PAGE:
Our homes have been witnesses to our everyday lives, as well as to the
great events that shape our families. For future generations, our houses might
tell part of the story but can our homes be used to document our family history?
Viewing my childhood home, one might question who played with the basketball
hoop that still hangs over the driveway? Or what family events, besides
barbecues, took place in the lanai and pool area? Using aerial maps, someone
might question the disappearance and reappearance of an oak tree that appears one year in the back yard and the next in the front yard.
If someone were to gut my childhood home and examine the framework, they
would see another part of the story. When the house was being built, my father
had my sister and I write our names, ages, and heights on one of the beams.
Years later, my dad began a tradition that with every home repair or renovation
project that exposed a beam, each child's name, age, height, and a message would
be written and preserved. Our family is chronicled within the walls of this
house. This idea to document our lives within the structure had been passed down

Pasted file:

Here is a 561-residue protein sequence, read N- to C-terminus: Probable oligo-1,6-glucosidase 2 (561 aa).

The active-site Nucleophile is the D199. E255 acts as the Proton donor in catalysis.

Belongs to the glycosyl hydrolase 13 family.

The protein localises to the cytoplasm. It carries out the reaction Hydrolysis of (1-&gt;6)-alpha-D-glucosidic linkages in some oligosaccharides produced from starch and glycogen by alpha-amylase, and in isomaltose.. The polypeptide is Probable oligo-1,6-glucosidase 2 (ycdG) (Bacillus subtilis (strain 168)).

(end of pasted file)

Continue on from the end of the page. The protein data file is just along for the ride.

through my father's family.
My grandfather, who served in the Pacific during World War II, returned
home after being missing in action for more than two years. Due to his time in
the War, he was familiar with nuclear fallout so at the height of the Cold War,
he built a house that featured a basement and an underground bunker. My father
helped him with the construction and electrical work on the building which has
numerous notes inscribed within its structure.
My grandfather grew up in a farmhouse that is a patchwork of each prior
generation's development. It was originally a one room abode, but over the
years, rooms were added in a haphazard fashion. These rooms are incongruent yet
shape a story, such as the second floor staircase, which does not appear
strategically placed, except for the fact that it is built over a hidden hallway
that would allow the family to hide or escape should the need arise. Among the
numerous exposed beams in this house are written notes concerning family members
who have lived on the farm in previous and current generations.
Using aerial maps, plat maps, Sanborn maps, and historic photos, we can
witness the varying construction and external markings on a structure, which tell us a
family story. And who knows what other interesting tales may be residing within
the walls of our homes and what they might tell future generations.